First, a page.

Paul de Chomedey, Sieur de Maisoneuve (1612-1676), was a French explorer and colonizer in Canada and the founder of Montreal. He also administered the settlement until it was taken over by a royal governor.
Paul de Chomedey de Maisoneuve was born in Champagne, the son of a prominent seigneur. After he had a short career in the army, his path crossed that of a group of French philanthropists and Jesuits who wanted to establish a missionary town in New France (Canada) to work for the conversion of the Native Americans. This group had founded the SociétéNotre-Dame de Montréal and were looking for a military-civilian leader who would direct the overseas operation. The society would recruit, finance, and buttress the proposed town in New France; Maisoneuve would lead it.
Maisoneuve arrived in Canada in the autumn of 1641, too late to do anything about a colony at Montreal that year. He used his time at Quebec to attempt to mitigate the antipathy to a colony at Montreal that prevailed in government circles there. The governor general of New France, Huault de Montmagny, offered Maisoneuve the Ile d'Orléans, a fine, rich island in the St. Lawrence within sight of Quebec. Maisoneuve, however, stuck to his guns: Montreal Island was what his group had been instructed to colonize, and Montreal was what it would be.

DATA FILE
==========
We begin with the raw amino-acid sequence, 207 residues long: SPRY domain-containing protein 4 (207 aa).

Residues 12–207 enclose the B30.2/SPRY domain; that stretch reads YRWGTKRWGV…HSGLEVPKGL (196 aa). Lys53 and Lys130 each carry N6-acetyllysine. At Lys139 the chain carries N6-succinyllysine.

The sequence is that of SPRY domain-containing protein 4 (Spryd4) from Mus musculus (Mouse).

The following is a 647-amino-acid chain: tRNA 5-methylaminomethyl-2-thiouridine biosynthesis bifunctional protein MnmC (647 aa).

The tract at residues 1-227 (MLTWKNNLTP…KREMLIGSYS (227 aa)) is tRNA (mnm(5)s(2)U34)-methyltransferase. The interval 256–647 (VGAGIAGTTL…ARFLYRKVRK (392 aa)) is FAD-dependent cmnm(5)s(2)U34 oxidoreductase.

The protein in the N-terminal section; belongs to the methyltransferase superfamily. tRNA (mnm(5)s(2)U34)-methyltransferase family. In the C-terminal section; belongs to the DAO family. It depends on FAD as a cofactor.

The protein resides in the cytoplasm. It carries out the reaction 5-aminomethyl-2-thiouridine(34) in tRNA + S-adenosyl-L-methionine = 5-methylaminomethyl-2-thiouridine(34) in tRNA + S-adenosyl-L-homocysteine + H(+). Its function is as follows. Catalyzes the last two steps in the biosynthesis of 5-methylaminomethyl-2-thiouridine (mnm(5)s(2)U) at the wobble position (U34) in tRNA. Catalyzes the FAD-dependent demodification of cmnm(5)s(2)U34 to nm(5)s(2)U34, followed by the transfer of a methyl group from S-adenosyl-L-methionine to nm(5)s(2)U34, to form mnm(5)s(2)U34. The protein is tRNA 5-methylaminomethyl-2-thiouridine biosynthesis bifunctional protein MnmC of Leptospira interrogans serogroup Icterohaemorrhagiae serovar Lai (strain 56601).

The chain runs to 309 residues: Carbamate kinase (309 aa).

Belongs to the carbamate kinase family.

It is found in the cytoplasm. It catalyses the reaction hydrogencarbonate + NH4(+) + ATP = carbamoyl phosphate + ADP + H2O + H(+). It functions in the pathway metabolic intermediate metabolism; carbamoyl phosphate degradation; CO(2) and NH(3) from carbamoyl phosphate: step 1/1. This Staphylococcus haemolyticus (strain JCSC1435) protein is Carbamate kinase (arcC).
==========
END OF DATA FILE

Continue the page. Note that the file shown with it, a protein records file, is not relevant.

Thus in May 1642 Montreal was founded, deep in what can be thought of as Indian country, 150 miles upriver from Quebec, at the junction of two great rivers, the Ottawa and the St. Lawrence. Iroquois first appeared in the summer of 1643 and from then on harried the Montrealers continually by those most insidious and unnerving of techniques, stealth and ambush.
Maisoneuve was loath to attack the Native Americans until his forces were stronger, but his settlers were angry, and in March 1644 a sortie was made in which Maisoneuve, owing to the sudden desertion of his men, narrowly escaped death himself. He returned to France in 1645, coming back to Montreal in 1647. He was needed; the most serious problem was the threat implied in the devastating Iroquois attacks on the Jesuit missions in Huronia that began in 1648. (Huronia lay on the south side of Georgian Bay, in Lake Huron, some 400 miles west of Montreal.) Refugees drifted back to Montreal, and by 1651, with the Huron resistance almost wiped out and the French missions destroyed, Montreal was fairly in the battle line.
Maisoneuve went to France for financial and military relief, returning in 1653 with new settlers and soldiers supplied—as was much else in these years—by private energy and philanthropy. This reinforcement seems to have been the turning point in Montreal's fortunes. The settlers could now return to the fields around the village. A peace, though temporary, was patched up with the Iroquois in 1655. In 1663 the old Company of One Hundred Associates, the group that had been largely instrumental in making a colony of New France, was handed over to the Crown, and New France became a crown colony. The arrival of a royal governor, the Marquis de Tracy, with royal regiments in June 1665 marked the beginning of a new regime in New France and also marked the end of the regime of Maisoneuve. Strong-minded governors at Quebec had always been a little uncomfortable about Maisoneuve, and Tracy asked Maisoneuve to return to France on indefinite leave. He died in Paris.
A useful study of Maisoneuve is Gustave Lanctot, Montreal under Maisonneuve, 1642-1665 (trans. 1969). Maisoneuve's career is recounted more briefly in William John Eccles, The Canadian Frontier, 1534-1760 (1969), and Leslie Roberts, Montreal: From Mission Colony to World City (1969).